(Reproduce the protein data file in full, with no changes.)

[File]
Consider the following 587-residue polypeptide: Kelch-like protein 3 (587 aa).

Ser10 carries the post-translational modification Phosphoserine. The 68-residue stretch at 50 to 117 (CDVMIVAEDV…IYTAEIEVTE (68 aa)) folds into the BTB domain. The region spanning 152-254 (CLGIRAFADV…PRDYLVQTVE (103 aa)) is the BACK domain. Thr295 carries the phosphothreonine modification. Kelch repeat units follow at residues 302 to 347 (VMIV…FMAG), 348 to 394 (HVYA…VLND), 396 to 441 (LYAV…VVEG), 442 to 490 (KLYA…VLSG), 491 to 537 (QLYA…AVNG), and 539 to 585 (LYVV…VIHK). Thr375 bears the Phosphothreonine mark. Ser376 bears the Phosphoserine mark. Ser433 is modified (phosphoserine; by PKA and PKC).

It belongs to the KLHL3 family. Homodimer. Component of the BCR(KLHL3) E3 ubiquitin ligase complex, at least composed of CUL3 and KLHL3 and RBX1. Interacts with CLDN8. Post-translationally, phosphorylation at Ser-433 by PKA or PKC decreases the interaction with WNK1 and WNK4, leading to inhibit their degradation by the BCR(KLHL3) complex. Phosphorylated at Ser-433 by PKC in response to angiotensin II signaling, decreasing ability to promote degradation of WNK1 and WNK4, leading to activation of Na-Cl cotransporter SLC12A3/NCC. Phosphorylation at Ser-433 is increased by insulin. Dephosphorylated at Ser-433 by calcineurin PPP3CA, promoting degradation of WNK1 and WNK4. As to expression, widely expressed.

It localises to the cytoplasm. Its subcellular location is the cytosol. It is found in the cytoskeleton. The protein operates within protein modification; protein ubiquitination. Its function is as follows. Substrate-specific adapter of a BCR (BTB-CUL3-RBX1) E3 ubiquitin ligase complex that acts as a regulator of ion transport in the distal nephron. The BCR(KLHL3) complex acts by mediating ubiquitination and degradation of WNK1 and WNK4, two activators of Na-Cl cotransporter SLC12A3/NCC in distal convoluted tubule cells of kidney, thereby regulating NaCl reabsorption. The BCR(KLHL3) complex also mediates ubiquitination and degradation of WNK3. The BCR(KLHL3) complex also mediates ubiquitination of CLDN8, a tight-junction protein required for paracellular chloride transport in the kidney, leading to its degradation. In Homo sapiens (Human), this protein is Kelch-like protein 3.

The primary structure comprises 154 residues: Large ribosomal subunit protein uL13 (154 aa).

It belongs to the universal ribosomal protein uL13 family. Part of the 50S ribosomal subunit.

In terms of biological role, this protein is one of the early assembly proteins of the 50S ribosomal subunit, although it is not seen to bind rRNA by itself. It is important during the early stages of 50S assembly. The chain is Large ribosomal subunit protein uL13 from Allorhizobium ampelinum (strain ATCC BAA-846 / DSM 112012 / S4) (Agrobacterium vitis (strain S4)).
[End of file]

Consider the following 587-residue polypeptide: Kelch-like protein 3 (587 aa).

Ser10 carries the post-translational modification Phosphoserine. The 68-residue stretch at 50 to 117 (CDVMIVAEDV…IYTAEIEVTE (68 aa)) folds into the BTB domain. The region spanning 152-254 (CLGIRAFADV…PRDYLVQTVE (103 aa)) is the BACK domain. Thr295 carries the phosphothreonine modification. Kelch repeat units follow at residues 302 to 347 (VMIV…FMAG), 348 to 394 (HVYA…VLND), 396 to 441 (LYAV…VVEG), 442 to 490 (KLYA…VLSG), 491 to 537 (QLYA…AVNG), and 539 to 585 (LYVV…VIHK). Thr375 bears the Phosphothreonine mark. Ser376 bears the Phosphoserine mark. Ser433 is modified (phosphoserine; by PKA and PKC).

It belongs to the KLHL3 family. Homodimer. Component of the BCR(KLHL3) E3 ubiquitin ligase complex, at least composed of CUL3 and KLHL3 and RBX1. Interacts with CLDN8. Post-translationally, phosphorylation at Ser-433 by PKA or PKC decreases the interaction with WNK1 and WNK4, leading to inhibit their degradation by the BCR(KLHL3) complex. Phosphorylated at Ser-433 by PKC in response to angiotensin II signaling, decreasing ability to promote degradation of WNK1 and WNK4, leading to activation of Na-Cl cotransporter SLC12A3/NCC. Phosphorylation at Ser-433 is increased by insulin. Dephosphorylated at Ser-433 by calcineurin PPP3CA, promoting degradation of WNK1 and WNK4. As to expression, widely expressed.

It localises to the cytoplasm. Its subcellular location is the cytosol. It is found in the cytoskeleton. The protein operates within protein modification; protein ubiquitination. Its function is as follows. Substrate-specific adapter of a BCR (BTB-CUL3-RBX1) E3 ubiquitin ligase complex that acts as a regulator of ion transport in the distal nephron. The BCR(KLHL3) complex acts by mediating ubiquitination and degradation of WNK1 and WNK4, two activators of Na-Cl cotransporter SLC12A3/NCC in distal convoluted tubule cells of kidney, thereby regulating NaCl reabsorption. The BCR(KLHL3) complex also mediates ubiquitination and degradation of WNK3. The BCR(KLHL3) complex also mediates ubiquitination of CLDN8, a tight-junction protein required for paracellular chloride transport in the kidney, leading to its degradation. In Homo sapiens (Human), this protein is Kelch-like protein 3.

The primary structure comprises 154 residues: Large ribosomal subunit protein uL13 (154 aa).

It belongs to the universal ribosomal protein uL13 family. Part of the 50S ribosomal subunit.

In terms of biological role, this protein is one of the early assembly proteins of the 50S ribosomal subunit, although it is not seen to bind rRNA by itself. It is important during the early stages of 50S assembly. The chain is Large ribosomal subunit protein uL13 from Allorhizobium ampelinum (strain ATCC BAA-846 / DSM 112012 / S4) (Agrobacterium vitis (strain S4)).